By Jason Schultz
A way millions of fans view each NASCAR race every weekend, has turned into a big issue. There are some good things about NASCAR broadcasts but there are some bad things as well.
This season the TV coverage from FOX Sports and TNT has been disapointing. A few of the bad aspects of the TV coverage are; not seeing great racing action because the TV is showing a driver running by himself without any cars around, and missing a spin, most notably this past weekend at Sonoma.
Most years ESPN comes in at Indianapolis with great coverage, usually the best of the season.
In Danica Patrick’s three races of the season, we’ve seen more coverage of a car three laps down than ever before. Without NASCAR being broadcasted on TV, many people wouldn’t be watching the action all weekend long. So fans shouldn’t be complaining about the lack of good coverage when they’re lucky they can view the race each weekend.
Another issue is the commercials. We’ve seen a ridiculous amount of commercials. FOX attempted to do side by side coverage at the end of the race, but that wasn’t enough. Some commercial breaks came so close together that in a time span of ten minutes, we saw more minutes of commercials than actual track time. We all know that TV needs to show commercials during any broadcast, but do they need this many?
This year’s TV coverage hasn’t been all bad. Some of the good aspects of TV coverage this year are the interaction with twitter and more in-depth analysis. Twitter has become a huge part of the sport this year and TV has adapted to the new form of interaction.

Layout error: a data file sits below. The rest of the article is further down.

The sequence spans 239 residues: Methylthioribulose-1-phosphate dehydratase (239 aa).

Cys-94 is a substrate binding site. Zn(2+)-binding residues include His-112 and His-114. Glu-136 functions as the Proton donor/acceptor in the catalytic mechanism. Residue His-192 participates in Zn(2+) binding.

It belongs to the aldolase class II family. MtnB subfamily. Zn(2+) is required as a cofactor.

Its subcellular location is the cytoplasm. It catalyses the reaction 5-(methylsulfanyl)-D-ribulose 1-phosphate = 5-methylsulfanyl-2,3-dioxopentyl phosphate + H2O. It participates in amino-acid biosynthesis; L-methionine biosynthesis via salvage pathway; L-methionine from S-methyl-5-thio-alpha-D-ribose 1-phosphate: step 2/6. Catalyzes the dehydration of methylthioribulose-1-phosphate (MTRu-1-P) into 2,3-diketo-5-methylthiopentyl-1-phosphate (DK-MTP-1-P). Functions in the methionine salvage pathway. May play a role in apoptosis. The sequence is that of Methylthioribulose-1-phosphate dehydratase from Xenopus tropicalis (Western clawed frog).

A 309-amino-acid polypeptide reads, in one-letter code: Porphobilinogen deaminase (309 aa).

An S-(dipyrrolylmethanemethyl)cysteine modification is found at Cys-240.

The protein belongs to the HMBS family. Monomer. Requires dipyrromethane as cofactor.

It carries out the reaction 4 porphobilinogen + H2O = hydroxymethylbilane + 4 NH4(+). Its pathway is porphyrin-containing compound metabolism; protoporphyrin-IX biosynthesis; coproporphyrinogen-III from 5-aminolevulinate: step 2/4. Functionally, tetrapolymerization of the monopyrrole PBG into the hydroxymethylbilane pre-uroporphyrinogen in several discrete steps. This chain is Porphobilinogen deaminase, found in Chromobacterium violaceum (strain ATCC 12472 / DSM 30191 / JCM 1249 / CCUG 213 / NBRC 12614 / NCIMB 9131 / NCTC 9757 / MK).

It all started in Daytona for the 500 when Brad Keselowski sent out the tweet heard ’round the world. During the red flag period for the famous jet-dryer issue, Brad Keselowski took out his Sprint iPhone, which was in his car, and took a picture from inside his car of his view of the jet-dryer issue. That tweet gained him over 150,000 followers and he became the name associated with NASCAR and twitter.
That started a trend where FOX showed different tweets throughout the race broadcast. TNT has picked up what FOX did with twitter and they’re showing a bunch of tweets from drivers, media members and even NASCAR executives. Tweets during the broadcast help fans better understand different events happening on the track.
Another good aspect of TV coverage this year is the in-depth analysis provided by lap-by-lap announcers. Larry McReynolds has been on FOX and TNT’s coverage and he is great for helping fans better understand what happens under the cars’ hood and why different cars have certain issues. On TNT’s coverage Larry has his “tool box” of little gadgets he uses throughout the race to enhance the broadcast.
During FOX’s broadcast they used Jeff Hammond to venture around the track and find different and unique aspects of the race. During the Kansas race, Hammond went out to the track viewing area in the new casino that sits outside turn two.
These good new aspects of TV coverage almost make up for the bad aspects.
Overall, NASCAR TV coverage has good and bad things about it, and as fans, we should be thankful for the coverage because at least we get to view the races each and every weekend.
Most of the bad issues will eventually be fixed and we can watch the race without the problems. For now, we should enjoy NASCAR coming into our homes each weekend.